And herein lies the major debate taking place in Israel, the United States, and around the world: how long will the Jewish state be willing to wait for all diplomatic options to be exhausted before it takes the unwanted, but in its eyes necessary decision to launch a preemptive strike on Iran's nuclear program? According to Netanyahu's AIPAC speech this week, he will not wait much longer. But to really answer this question, one must understand the significance of the upcoming presidential elections. Members of the Obama administration have leaked on numerous occasions that there will be no significant pressure placed on Israel with regards to the Palestinians or other foreign policy issues until after the November elections. To Israelis, this is a telling statement.

The Obama administration's policies regarding Iran have thus far been conflicting. In 2008 the president tried to diplomatically engage the Iranians, but his attempts were rebuffed. Since then, he has managed to successfully ratchet up international sanctions against the Islamic state. And while his administration has stated time and again that all options are on the table, his administration has also gone out of its way to declare that an Israeli strike on Iran would be "destabilizing," to use the most recent wording of chairman of the U.S. Joint Chiefs of Staff, General Martin Dempsey. What's more, Secretary of Defense Leon Panetta actually stated publically what he believed was the timetable of when an Israeli strike would take place -- an action almost unthinkable for Israel's closest ally as it greatly reduces any element of surprise.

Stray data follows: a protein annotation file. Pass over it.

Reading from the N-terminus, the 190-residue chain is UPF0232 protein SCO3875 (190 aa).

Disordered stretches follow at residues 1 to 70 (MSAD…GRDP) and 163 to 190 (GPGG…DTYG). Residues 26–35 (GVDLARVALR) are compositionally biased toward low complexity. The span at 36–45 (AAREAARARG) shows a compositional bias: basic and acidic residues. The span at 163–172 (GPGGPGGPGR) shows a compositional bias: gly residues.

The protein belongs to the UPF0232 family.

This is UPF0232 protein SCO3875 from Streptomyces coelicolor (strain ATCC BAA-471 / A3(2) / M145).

On the other hand, Republican presidential candidates and leadership have declared their undying support for Israel and its right to act as it sees fit. In Israel the other week, Senator John McCain deplored the "daylight" and "tension" between Israel and the United States regarding the two countries' policies towards Iran. McCain's colleague, Senator Lindsay Graham went on to criticize Dempsey for calling Iran a rational state. Graham went on to explain that, "People are giving Israel a lot of advice here lately from America. I just want to tell our Israeli friends that my advice to you is never lose control of your destiny. Never allow a situation to develop that would destroy the Jewish state."

Israeli Defense Minister Ehud Barak has coined the term "immunity zone" to describe the period of time when a military strike against the Iranians will no longer be effective in preventing Iran from being able to develop a nuclear weapon. According to most estimates, the Israelis view this immunity zone as coming into play sometime in the spring or summer of 2012. When taking into account the political jockeying for pro-Israel voters taking place in the upcoming elections, along with the impending arrival of Iran's "immunity zone," the likelihood of Israel preemptively striking Iran's nuclear program before November is greater than ever before. And U.S. presidential elections may serve as the final impetus for Israel to take that historic step.